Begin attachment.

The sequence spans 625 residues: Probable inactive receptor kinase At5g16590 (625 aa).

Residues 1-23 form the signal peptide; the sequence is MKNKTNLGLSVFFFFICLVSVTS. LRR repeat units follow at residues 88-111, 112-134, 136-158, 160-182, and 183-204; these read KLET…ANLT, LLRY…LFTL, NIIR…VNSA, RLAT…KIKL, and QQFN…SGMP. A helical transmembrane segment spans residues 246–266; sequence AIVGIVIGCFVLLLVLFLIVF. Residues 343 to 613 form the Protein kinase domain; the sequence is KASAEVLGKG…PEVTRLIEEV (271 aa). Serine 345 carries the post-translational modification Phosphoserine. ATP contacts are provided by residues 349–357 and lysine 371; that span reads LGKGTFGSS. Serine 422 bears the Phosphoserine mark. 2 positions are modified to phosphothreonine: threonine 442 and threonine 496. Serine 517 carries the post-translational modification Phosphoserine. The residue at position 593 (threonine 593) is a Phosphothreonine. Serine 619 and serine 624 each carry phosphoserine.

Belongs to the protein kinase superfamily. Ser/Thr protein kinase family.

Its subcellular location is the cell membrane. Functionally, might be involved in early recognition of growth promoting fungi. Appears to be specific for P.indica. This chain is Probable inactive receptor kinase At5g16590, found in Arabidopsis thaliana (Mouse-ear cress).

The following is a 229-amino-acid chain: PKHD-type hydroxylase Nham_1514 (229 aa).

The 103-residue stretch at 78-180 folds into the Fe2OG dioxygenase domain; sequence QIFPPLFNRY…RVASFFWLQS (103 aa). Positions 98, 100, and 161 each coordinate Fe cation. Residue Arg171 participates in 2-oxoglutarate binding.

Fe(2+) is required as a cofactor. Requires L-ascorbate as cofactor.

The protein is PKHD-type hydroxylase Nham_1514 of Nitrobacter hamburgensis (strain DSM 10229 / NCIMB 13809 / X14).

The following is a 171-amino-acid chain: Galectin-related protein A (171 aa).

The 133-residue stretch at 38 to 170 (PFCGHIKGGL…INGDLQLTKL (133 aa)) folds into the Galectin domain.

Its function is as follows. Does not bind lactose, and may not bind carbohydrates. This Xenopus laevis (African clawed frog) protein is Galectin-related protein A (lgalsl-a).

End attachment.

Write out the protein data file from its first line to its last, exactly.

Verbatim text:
The sequence spans 625 residues: Probable inactive receptor kinase At5g16590 (625 aa).

Residues 1-23 form the signal peptide; the sequence is MKNKTNLGLSVFFFFICLVSVTS. LRR repeat units follow at residues 88-111, 112-134, 136-158, 160-182, and 183-204; these read KLET…ANLT, LLRY…LFTL, NIIR…VNSA, RLAT…KIKL, and QQFN…SGMP. A helical transmembrane segment spans residues 246–266; sequence AIVGIVIGCFVLLLVLFLIVF. Residues 343 to 613 form the Protein kinase domain; the sequence is KASAEVLGKG…PEVTRLIEEV (271 aa). Serine 345 carries the post-translational modification Phosphoserine. ATP contacts are provided by residues 349–357 and lysine 371; that span reads LGKGTFGSS. Serine 422 bears the Phosphoserine mark. 2 positions are modified to phosphothreonine: threonine 442 and threonine 496. Serine 517 carries the post-translational modification Phosphoserine. The residue at position 593 (threonine 593) is a Phosphothreonine. Serine 619 and serine 624 each carry phosphoserine.

Belongs to the protein kinase superfamily. Ser/Thr protein kinase family.

Its subcellular location is the cell membrane. Functionally, might be involved in early recognition of growth promoting fungi. Appears to be specific for P.indica. This chain is Probable inactive receptor kinase At5g16590, found in Arabidopsis thaliana (Mouse-ear cress).

The following is a 229-amino-acid chain: PKHD-type hydroxylase Nham_1514 (229 aa).

The 103-residue stretch at 78-180 folds into the Fe2OG dioxygenase domain; sequence QIFPPLFNRY…RVASFFWLQS (103 aa). Positions 98, 100, and 161 each coordinate Fe cation. Residue Arg171 participates in 2-oxoglutarate binding.

Fe(2+) is required as a cofactor. Requires L-ascorbate as cofactor.

The protein is PKHD-type hydroxylase Nham_1514 of Nitrobacter hamburgensis (strain DSM 10229 / NCIMB 13809 / X14).

The following is a 171-amino-acid chain: Galectin-related protein A (171 aa).

The 133-residue stretch at 38 to 170 (PFCGHIKGGL…INGDLQLTKL (133 aa)) folds into the Galectin domain.

Its function is as follows. Does not bind lactose, and may not bind carbohydrates. This Xenopus laevis (African clawed frog) protein is Galectin-related protein A (lgalsl-a).